Thrombophilia testing is frequently ordered in the inpatient setting despite its limited impact on clinical decision-making and unreliable results in the setting of acute thrombosis or ongoing anticoagulation. We sought to determine the effect of an educational intervention in reducing inappropriate thrombophilia testing for hospitalized patients.During the 2014 academic year, we implemented an educational intervention with a phase implementation design for Internal Medicine interns at Stanford University Hospital. The educational session covering epidemiology, appropriate thrombophilia evaluation and clinical rationale behind these recommendations. Their ordering behavior was compared with a contemporaneous control (non-medicine and private services) and a historical control (interns from prior academic year). From the analyzed data, we determined the proportion of inappropriate thrombophilia testing of each group. Logistic generalized estimating equations were used to estimate odds ratios for inappropriate thrombophilia testing associated with the intervention.Of 2151 orders included, 934 were deemed inappropriate (43.4%). The two intervention groups placed 147 orders. A pooled analysis of ordering practices by intervention groups revealed a trend toward reduction of inappropriate ordering (p = 0.053). By the end of the study, the intervention groups had significantly lower rates of inappropriate testing compared to historical or contemporaneous controls.A brief educational intervention was associated with a trend toward reduction in inappropriate thrombophilia testing. These findings suggest that focused education on thrombophilia testing can positively impact inpatient ordering practices.

    View details for DOI 10.1186/s12911-019-0889-6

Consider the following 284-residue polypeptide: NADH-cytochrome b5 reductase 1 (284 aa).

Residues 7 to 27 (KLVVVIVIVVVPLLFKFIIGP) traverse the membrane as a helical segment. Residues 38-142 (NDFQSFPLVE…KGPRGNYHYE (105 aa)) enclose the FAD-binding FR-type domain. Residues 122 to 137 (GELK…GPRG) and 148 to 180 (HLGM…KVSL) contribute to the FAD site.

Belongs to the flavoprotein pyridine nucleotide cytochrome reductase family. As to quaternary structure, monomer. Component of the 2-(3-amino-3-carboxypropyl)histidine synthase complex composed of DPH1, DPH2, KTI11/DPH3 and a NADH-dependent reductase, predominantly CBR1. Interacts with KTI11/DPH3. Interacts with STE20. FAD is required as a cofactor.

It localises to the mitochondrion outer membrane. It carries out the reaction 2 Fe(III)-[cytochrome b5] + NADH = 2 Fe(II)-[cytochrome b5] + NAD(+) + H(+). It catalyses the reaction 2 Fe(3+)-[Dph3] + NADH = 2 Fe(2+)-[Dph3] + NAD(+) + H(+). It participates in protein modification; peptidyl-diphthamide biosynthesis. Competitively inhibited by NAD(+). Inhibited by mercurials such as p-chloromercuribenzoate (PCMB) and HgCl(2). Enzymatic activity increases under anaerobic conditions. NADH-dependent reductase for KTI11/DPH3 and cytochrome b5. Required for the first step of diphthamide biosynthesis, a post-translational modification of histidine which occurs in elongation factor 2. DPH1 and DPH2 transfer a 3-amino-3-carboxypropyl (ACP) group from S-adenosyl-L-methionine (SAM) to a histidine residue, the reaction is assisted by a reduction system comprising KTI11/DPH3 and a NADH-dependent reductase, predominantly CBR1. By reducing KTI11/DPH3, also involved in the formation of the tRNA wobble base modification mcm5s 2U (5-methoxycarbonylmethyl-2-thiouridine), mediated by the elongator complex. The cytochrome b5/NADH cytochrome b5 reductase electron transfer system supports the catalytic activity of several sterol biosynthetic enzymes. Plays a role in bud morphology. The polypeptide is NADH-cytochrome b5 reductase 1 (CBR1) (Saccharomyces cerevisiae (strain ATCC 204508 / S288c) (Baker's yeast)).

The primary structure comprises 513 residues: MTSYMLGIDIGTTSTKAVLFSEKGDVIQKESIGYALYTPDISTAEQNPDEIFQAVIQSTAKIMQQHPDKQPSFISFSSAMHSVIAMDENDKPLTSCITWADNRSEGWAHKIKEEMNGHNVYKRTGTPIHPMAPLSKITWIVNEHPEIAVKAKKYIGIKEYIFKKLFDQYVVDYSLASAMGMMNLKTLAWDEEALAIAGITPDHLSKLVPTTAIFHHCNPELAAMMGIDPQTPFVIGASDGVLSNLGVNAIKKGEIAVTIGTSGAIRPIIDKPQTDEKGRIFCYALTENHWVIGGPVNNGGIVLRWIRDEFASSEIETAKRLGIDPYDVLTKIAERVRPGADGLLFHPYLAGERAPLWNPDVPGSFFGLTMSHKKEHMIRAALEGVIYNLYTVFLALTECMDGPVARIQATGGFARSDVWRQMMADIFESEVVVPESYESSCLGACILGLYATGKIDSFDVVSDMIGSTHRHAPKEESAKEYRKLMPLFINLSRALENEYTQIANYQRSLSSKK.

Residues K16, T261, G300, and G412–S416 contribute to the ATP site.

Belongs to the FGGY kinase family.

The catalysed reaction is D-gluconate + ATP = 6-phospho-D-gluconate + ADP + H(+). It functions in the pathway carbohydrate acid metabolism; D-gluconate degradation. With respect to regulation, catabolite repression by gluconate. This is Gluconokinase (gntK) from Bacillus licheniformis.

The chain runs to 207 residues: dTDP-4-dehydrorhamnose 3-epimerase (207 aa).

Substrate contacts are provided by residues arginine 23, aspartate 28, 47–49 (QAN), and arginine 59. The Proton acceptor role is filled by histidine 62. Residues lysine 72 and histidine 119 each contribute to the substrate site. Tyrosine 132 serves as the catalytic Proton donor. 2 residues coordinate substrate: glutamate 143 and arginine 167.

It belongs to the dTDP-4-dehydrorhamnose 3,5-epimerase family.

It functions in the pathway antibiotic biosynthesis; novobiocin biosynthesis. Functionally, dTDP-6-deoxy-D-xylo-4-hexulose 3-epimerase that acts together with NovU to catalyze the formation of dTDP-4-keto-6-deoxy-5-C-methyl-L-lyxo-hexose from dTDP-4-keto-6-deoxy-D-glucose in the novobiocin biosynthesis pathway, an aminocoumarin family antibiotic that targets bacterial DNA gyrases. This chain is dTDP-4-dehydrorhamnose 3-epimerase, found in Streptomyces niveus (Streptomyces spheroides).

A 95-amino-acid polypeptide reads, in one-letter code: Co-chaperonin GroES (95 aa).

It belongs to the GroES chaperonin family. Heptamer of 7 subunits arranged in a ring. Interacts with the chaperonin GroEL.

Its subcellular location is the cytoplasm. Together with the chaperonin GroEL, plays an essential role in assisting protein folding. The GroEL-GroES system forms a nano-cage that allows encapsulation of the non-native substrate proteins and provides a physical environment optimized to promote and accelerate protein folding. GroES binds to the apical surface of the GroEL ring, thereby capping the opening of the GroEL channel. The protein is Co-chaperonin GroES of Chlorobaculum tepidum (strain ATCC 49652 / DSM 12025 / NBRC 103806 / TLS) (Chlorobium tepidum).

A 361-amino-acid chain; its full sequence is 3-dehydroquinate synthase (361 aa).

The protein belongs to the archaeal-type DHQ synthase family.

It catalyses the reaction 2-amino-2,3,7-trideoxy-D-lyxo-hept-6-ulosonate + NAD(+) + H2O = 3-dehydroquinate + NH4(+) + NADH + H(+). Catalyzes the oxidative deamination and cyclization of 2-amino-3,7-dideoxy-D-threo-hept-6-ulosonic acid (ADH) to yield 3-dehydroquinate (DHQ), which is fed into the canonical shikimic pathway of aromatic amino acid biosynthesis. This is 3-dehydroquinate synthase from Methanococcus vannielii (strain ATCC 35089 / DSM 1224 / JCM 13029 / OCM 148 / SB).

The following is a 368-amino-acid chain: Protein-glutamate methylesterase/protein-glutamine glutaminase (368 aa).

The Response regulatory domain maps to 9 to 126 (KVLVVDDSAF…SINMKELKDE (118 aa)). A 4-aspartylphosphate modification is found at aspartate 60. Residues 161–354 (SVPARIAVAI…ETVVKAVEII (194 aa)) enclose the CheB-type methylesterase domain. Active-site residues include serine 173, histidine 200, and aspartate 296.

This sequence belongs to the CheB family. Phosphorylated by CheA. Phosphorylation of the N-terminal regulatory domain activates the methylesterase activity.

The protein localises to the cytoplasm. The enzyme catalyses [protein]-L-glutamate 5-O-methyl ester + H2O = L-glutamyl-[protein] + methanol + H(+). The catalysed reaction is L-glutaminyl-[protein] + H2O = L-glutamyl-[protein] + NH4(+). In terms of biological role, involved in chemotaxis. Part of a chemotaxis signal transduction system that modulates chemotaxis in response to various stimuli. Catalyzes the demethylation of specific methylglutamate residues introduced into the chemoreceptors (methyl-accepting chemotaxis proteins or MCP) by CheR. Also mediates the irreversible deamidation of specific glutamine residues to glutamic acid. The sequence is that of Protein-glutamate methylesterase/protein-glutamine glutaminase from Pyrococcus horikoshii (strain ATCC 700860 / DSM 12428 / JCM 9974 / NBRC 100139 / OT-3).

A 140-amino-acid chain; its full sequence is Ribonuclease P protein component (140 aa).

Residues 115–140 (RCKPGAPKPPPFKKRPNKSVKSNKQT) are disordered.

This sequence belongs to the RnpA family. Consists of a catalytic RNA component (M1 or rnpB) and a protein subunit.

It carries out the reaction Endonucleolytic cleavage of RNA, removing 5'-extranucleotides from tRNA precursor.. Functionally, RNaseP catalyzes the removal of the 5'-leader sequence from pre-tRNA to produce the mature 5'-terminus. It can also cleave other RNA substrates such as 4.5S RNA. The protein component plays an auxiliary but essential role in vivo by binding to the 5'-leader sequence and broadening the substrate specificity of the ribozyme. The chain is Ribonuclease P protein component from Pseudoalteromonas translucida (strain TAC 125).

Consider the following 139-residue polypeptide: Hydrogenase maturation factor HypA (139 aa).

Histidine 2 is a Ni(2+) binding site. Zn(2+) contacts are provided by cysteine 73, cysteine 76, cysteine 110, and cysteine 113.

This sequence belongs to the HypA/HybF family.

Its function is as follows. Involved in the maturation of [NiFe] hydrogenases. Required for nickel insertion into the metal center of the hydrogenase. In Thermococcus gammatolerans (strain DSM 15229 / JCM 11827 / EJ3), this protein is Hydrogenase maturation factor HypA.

View details for PubMedID 31429747

  • An Electronic Best Practice Alert Based on Choosing Wisely Guidelines Reduces Thrombophilia Testing in the Outpatient Setting JOURNAL OF GENERAL INTERNAL MEDICINE Jun, T., Kwang, H., Mou, E., Berube, C., Bentley, J., Shieh, L., Hom, J. 2019; 34 (1): 29-30
  • The Power of Trust JAMA ONCOLOGY Mou, E., Schapira, L., Kunz, P. 2018; 4 (9): 1173–74
  • Magnitude of Potentially Inappropriate Thrombophilia Testing in the Inpatient Hospital Setting. Journal of hospital medicine Mou, E. n., Kwang, H. n., Hom, J. n., Shieh, L. n., Kumar, A. n., Richman, I. n., Berube, C. n. 2017; 12 (9): 735–38


    Laboratory costs of thrombophilia testing exceed an estimated $650 million (in US dollars) annually. Quantifying the prevalence and financial impact of potentially inappropriate testing in the inpatient hospital setting represents an integral component of the effort to reduce healthcare expenditures. We conducted a retrospective analysis of our electronic medical record to evaluate 2 years' worth of inpatient thrombophilia testing measured against preformulated appropriateness criteria. Cost data were obtained from the Centers for Medicare and Medicaid Services 2016 Clinical Laboratory Fee Schedule. Of the 1817 orders analyzed, 777 (42.7%) were potentially inappropriate, with an associated cost of $40,422. The tests most frequently inappropriately ordered were Factor V Leiden, prothrombin gene mutation, protein C and S activity levels, antithrombin activity levels, and the lupus anticoagulant. Potentially inappropriate thrombophilia testing is common and costly. These data demonstrate a need for institution-wide changes in order to reduce unnecessary expenditures and improve patient care.

    View details for PubMedID 28914278